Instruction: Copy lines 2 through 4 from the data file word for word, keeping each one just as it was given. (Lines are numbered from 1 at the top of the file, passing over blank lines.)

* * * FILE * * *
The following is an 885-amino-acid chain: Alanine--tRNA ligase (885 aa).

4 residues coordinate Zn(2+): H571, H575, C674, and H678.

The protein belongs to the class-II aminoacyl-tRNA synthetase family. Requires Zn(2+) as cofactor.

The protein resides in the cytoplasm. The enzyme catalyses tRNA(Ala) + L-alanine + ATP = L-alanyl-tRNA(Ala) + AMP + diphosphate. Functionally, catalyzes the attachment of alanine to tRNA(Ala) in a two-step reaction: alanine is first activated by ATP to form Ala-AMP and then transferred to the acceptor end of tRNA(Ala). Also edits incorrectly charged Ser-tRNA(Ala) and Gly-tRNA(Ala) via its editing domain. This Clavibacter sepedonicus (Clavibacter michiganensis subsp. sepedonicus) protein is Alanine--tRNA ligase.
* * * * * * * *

4 residues coordinate Zn(2+): H571, H575, C674, and H678.

The protein belongs to the class-II aminoacyl-tRNA synthetase family. Requires Zn(2+) as cofactor.

The protein resides in the cytoplasm. The enzyme catalyses tRNA(Ala) + L-alanine + ATP = L-alanyl-tRNA(Ala) + AMP + diphosphate. Functionally, catalyzes the attachment of alanine to tRNA(Ala) in a two-step reaction: alanine is first activated by ATP to form Ala-AMP and then transferred to the acceptor end of tRNA(Ala). Also edits incorrectly charged Ser-tRNA(Ala) and Gly-tRNA(Ala) via its editing domain. This Clavibacter sepedonicus (Clavibacter michiganensis subsp. sepedonicus) protein is Alanine--tRNA ligase.